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'Not about our grandchildren anymore:' Experts warn about future of Social Security


FILE - In this Feb. 11, 2005 file photo, trays of printed social security checks wait to be mailed from the U.S. Treasury's Financial Management services facility in Philadelphia. (AP Photo/Bradley C. Bower, File)
FILE - In this Feb. 11, 2005 file photo, trays of printed social security checks wait to be mailed from the U.S. Treasury's Financial Management services facility in Philadelphia. (AP Photo/Bradley C. Bower, File)
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WASHINGTON (SBG) — COVID -19 has touched just about every aspect of life in this country, so it may come as no surprise that with millions of people losing their jobs as a result, it’s led to a dramatic decrease in the amount of payroll taxes being collected by the Social Security Administration.

Experts now say the projection of when full benefits may have to be cut back has been moved up a full year, from 2034 to 2033, as outlined in a report by the Social Security and Medicare Boards of Trustees.

At that point, the law says we can only pay in benefits what we raise in taxes which means a 22% across the board benefit cut," said Marc Goldwein, Senior Vice President of the Committee for a Responsible Federal Budget.

In an interview Monday, Goldwein added that concerns about insolvency for programs like Medicare and Social Security are no longer about saving for our grandkids. If you’re 62-years-old collecting benefits now, they could be cut when you turn 75.

If you were getting $20,000 a year now you’re going to get $16,000," Goldwein said. "It’s a pretty big reduction to happen so sharply and it and would happen to everyone.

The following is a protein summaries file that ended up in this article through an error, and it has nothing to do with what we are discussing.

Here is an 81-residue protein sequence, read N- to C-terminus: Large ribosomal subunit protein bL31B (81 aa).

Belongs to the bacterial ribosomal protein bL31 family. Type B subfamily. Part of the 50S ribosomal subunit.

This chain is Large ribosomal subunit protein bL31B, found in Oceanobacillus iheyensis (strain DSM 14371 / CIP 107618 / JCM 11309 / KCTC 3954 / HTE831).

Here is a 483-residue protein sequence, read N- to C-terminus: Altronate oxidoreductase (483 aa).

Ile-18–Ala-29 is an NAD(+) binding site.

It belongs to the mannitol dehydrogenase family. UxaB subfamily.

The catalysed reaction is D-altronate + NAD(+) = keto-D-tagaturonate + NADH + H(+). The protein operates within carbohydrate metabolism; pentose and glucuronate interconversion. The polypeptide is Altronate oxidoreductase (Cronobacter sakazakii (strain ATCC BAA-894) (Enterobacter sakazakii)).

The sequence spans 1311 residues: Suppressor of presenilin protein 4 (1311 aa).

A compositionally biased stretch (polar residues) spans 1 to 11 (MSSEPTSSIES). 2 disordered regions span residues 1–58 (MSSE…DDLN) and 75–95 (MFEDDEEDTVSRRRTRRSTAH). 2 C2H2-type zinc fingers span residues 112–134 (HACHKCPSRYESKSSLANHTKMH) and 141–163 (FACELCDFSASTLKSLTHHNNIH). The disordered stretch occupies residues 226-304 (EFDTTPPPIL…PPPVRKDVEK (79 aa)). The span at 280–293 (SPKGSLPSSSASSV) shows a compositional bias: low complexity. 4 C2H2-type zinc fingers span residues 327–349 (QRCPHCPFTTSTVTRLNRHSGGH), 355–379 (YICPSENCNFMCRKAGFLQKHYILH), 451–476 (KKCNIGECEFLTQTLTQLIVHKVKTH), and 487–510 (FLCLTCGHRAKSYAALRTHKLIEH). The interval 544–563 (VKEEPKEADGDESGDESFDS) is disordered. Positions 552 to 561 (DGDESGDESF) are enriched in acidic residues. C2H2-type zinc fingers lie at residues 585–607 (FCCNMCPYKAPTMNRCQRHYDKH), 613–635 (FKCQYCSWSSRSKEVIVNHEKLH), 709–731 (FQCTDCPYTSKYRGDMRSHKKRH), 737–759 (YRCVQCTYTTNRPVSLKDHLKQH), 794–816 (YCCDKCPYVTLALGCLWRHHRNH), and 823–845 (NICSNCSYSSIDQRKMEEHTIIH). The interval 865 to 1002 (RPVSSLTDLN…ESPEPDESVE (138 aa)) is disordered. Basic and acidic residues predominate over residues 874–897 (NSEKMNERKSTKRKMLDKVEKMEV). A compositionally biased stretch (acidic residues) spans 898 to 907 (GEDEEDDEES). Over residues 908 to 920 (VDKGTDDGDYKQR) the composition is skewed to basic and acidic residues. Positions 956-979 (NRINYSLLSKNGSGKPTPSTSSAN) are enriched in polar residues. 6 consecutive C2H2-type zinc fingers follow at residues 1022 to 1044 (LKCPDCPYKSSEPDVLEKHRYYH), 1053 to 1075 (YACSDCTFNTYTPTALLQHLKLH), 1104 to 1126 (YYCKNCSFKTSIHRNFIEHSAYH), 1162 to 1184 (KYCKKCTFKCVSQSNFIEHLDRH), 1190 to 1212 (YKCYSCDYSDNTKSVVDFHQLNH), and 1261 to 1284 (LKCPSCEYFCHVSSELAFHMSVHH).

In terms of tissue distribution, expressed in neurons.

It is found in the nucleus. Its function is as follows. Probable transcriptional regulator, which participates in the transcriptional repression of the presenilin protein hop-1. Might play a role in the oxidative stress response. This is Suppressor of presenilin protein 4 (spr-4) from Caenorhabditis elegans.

This warning from the Social Security Board of Trustees was concerning by itself.

But a recent audit by the Office of Inspector General revealed the agency has been sending checks worth millions of dollars to thousands of dead people.

Over a 12 month period, the total reached $125.2 million.

A report summarizing the audit showed it initially found more than 3000 beneficiaries whose IDs matched that of a deceased individual in the CMS death data, and of those just 142 were found to be alive.

While the Social Security Administration has remedied much of that, the bigger picture needs a bigger fix — from Congress.

A bipartisan group said in 2019 changes should be made now. Senators Mitt Romney, Joe Manchin, and others proposed the formation of a rescue committee, part of what they called The Trust Act, to modernize the programs. Even back then, nearly two years ago, they urged immediate action.

The burden that will fall on our seniors eventually will become extraordinary and the burden that will fall on the next generation is they don’t know where their social security and Medicare can be depended upon is unthinkable," said Sen. Mitt Romney, R, Utah during a floor speech in October 2019.
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Experts are now warning the cost of inaction is already higher than the cost of action.

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